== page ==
Making Some Days

Today I went to the Department of Motor Vehicles and Traffic Court to fix a ticket I got for driving with expired registration tags. That’s a correctable offense in California, albeit you have to pay a processing/paperwork fee. Along the way I experienced two more examples of the old adage about flies and honey.

When I explained the situation to the DMV clerk I ended by saying I wanted to make sure they had the correct address on file because I never got the registration renewal form. I also told her I knew failure to maintain the registration was my fault, since “ignorance of the law is not a defense”.

She was so taken aback I wasn’t being belligerent that she spent quite a bit of extra time helping me figure out how to get through the rest of the clearance process. “Most people blame us, even though the registration card itself says we’re not responsible for reminding them to keep their car registered”, she told me.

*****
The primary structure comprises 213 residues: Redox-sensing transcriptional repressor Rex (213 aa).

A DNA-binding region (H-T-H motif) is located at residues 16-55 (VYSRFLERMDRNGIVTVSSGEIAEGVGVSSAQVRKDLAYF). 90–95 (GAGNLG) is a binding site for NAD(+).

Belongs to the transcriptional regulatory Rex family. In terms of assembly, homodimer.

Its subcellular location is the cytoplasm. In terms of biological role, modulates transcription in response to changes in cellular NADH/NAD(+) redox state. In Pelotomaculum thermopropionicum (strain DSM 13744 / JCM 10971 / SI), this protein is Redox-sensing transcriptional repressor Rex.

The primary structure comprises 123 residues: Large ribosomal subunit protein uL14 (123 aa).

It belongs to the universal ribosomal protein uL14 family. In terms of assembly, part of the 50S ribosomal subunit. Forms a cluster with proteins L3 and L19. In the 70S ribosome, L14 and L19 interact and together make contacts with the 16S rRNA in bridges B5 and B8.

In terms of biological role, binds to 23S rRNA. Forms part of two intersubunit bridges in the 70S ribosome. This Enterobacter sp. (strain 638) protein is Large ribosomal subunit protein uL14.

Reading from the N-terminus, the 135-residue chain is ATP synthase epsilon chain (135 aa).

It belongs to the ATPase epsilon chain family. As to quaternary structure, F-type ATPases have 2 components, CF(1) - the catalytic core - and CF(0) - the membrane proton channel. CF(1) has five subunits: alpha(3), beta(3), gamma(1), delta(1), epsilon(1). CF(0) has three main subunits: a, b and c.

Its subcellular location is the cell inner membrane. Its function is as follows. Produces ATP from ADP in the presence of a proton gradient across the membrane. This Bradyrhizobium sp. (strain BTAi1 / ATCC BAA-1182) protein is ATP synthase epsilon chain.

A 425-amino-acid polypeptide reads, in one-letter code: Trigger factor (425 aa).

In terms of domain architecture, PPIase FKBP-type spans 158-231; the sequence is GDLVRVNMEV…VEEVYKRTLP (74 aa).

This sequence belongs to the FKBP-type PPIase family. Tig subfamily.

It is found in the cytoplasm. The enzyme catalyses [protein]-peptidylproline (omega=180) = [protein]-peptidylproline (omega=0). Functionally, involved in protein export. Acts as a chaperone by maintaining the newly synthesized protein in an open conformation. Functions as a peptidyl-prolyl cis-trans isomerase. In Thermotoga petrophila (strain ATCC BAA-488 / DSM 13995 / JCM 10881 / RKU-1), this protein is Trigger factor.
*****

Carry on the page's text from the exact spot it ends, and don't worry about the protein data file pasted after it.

At my next stop, Traffic Court, I waited in line for about 25 minutes. But they had free wi-fi, and I had my iPad, so the time passed pretty quickly. When I got up to the window and showed the clerk my citation she immediately got very defensive. “Sir, this was only issued yesterday! I won’t have anything in my system yet! You can’t clear the ticket today!”

I told her that was okay, I was just in the neighborhood and thought I’d try. Actually, I had assumed since the ticket was produced by a handheld wireless device that the process was electronic end-to-end. Apparently San Mateo County’s justice system isn’t quite that advanced yet.

In any event, as soon as she saw I wasn’t angry she became very helpful as well, and walked me through the forms that would let me pay the fee by mail or online once the citation was formally issued.

The takeaway is that trying to be polite really does make things work more smoothly. And, we should all probably feel more sympathy than we do for public employees who deal with irate people so often their default posture is to meet every new “customer” en garde. It must be a difficult way to earn a living.

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